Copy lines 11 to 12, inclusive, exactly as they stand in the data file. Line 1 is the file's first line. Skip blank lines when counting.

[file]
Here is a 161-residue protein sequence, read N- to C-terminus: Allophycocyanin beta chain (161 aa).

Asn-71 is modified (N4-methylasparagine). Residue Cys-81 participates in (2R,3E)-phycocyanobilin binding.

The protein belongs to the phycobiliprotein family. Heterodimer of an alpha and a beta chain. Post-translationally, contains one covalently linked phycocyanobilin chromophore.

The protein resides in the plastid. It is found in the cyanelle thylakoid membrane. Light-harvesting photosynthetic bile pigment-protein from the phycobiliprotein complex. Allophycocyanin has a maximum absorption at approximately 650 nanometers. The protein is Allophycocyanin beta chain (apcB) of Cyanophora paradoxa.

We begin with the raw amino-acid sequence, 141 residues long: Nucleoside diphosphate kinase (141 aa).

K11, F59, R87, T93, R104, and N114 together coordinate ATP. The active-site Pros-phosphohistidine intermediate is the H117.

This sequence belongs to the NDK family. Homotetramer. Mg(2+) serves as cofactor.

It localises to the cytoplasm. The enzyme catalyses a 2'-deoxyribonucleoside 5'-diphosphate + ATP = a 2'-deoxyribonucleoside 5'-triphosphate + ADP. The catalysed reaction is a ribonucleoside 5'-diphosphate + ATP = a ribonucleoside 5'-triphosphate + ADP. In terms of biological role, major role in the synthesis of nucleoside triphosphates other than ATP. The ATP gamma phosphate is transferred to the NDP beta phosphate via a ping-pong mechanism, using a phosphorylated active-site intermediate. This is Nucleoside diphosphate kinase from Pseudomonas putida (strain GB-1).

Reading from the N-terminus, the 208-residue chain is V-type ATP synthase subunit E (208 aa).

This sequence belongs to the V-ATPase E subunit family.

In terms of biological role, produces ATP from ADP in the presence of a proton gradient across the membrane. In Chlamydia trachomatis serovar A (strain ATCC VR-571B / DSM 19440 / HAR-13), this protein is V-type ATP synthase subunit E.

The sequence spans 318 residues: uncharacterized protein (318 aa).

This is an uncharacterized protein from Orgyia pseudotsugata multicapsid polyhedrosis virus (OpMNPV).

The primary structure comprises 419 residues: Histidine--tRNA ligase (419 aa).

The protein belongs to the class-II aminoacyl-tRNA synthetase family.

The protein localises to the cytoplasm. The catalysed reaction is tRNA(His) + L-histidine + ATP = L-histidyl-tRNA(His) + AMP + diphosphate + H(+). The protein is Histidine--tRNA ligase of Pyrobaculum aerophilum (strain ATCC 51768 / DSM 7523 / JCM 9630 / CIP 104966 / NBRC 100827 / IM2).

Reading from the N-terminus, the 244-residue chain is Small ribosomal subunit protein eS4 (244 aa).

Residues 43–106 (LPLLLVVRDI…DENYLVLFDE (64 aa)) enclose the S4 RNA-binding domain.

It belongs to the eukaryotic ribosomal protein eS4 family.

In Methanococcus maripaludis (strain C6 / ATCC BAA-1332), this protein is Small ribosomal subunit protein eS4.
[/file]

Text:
In terms of biological role, produces ATP from ADP in the presence of a proton gradient across the membrane. In Chlamydia trachomatis serovar A (strain ATCC VR-571B / DSM 19440 / HAR-13), this protein is V-type ATP synthase subunit E.

The sequence spans 318 residues: uncharacterized protein (318 aa).